and 30, and Sept. 6. The Apex team will give
any Sunday in July to teams which will come to
Minneapolis in August, July games to be played
out of this city.
Team. Denial from Palace
Ferham Has Clean Record. ^
Perfaam, Minn.. June 17.The Perham baseball
team defeated Verndale by a score of 4 to 3.
Perham has not been beaten, and they stand a
show of keeping up their good record. Per
am's line-up is at follows- P, Richards, c,
Schroeder ss, Rebuck lb, Shea 2b, Nebelung
Sb, Poksowlnskl If, Pancratz cf, Mallon rf,
'&**- Don't Forpet ^ % ^
That The Journal will take your ad
over the phone without any extra expense.
Just call up No. 9, either line, and ask
for the "Want Jtd Department." They
will do the rest.
S15-325 Nicollet.
'St. Paid: -
7th and Robert.
Boys' fine clothes
of unusual merit!
Best quality 3-piece suits, sizes
to 16, superior in every way and
worth $10.00, at $5.00.
1,000 wash suits made from gal
atea cloth, chambray and bed
ford cord, combination color
ings with cord and whistle
tasty, handsome garments
worth up to $1.00, at 48c.
Boys' wash pantsan immense
lot at choice for 15c.
Boys' plaited bosom Shirts in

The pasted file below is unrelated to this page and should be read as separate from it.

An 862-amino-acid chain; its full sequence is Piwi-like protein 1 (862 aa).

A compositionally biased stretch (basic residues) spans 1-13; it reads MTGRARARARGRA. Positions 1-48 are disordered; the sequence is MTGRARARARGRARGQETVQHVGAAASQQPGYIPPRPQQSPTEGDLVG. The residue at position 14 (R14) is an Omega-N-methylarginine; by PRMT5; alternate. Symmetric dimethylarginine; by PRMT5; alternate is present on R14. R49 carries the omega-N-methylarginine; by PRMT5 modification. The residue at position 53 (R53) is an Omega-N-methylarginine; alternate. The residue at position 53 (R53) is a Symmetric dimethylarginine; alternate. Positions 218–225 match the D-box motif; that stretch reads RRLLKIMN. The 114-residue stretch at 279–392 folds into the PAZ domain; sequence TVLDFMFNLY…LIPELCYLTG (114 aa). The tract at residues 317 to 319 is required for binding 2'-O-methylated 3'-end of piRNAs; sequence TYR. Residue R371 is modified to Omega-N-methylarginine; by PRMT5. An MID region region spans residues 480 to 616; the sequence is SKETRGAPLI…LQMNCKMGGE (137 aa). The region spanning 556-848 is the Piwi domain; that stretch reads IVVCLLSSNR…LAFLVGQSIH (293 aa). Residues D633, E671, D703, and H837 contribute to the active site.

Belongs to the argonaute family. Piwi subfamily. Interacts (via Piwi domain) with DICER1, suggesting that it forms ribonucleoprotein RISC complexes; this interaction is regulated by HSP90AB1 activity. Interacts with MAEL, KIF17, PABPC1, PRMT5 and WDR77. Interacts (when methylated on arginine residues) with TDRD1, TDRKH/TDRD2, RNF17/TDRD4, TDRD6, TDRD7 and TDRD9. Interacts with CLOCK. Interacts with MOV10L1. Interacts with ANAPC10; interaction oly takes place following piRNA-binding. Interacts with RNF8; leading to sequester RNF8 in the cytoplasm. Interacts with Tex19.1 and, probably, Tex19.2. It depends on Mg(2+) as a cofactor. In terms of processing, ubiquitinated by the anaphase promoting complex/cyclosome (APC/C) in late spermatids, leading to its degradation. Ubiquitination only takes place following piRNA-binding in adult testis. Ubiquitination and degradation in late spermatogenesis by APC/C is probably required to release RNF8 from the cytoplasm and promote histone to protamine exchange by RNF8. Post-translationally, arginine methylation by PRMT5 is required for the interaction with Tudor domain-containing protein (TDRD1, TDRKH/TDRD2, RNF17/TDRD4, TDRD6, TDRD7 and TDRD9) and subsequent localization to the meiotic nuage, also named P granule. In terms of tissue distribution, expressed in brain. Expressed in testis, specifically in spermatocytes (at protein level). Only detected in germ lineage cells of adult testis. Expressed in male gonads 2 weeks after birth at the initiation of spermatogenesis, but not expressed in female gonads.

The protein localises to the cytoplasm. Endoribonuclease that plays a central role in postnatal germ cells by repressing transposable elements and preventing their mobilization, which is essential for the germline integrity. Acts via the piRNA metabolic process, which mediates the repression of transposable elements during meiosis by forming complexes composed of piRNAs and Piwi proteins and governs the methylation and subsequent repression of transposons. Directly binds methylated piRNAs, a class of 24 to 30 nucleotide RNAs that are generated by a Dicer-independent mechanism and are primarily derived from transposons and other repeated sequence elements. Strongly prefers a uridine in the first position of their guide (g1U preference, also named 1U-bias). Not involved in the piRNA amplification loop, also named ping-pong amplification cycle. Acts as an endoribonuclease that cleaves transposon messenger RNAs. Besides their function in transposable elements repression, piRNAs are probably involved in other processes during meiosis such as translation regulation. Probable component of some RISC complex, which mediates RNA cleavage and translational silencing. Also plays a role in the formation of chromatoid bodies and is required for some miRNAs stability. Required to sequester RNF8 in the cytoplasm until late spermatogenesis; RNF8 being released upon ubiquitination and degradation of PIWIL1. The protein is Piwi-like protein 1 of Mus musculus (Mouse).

white and novelty colorings,
worth to $1, at 48c.
Clever styles of boys' ties, newest
New Feature Will Be Installed at
the Minikahda Club Within
a Fortnight.
little Prospect That an Eighteen
Hole Course Will Be Con
A site has been selected for the new
court golf grounds at Minikahda, and the
court probably will be completed within
a fortnight.
Court golf is entirely new in the north
west, and, in fact, is known at only a few
golf clubs in the country. The first court
was instituted at Nassau, Bahama islands,
where the new game won favor at once.
Since then it has attracted the attention
of northern visitors at the summer south
ern resorts, and undoubtedly will e re long
become a feature at many of the courses
in the United States.
The Minikahda golf court will differ
somewhat from that at Nassau, which
is the model for all courts that have been
instituted in this country. A t Nassau
there are twelve discs, placed at different
points on the cour t. From these discs
in turn the players tee off, holing out
at the same hole. This will not be pos
sible at Minikahda, since the game will
be played on turf. A t Nassau the court is
clay, with a thin covering of sand. When
the ground around the hole becomes
worn, another coating of sand is sprinkled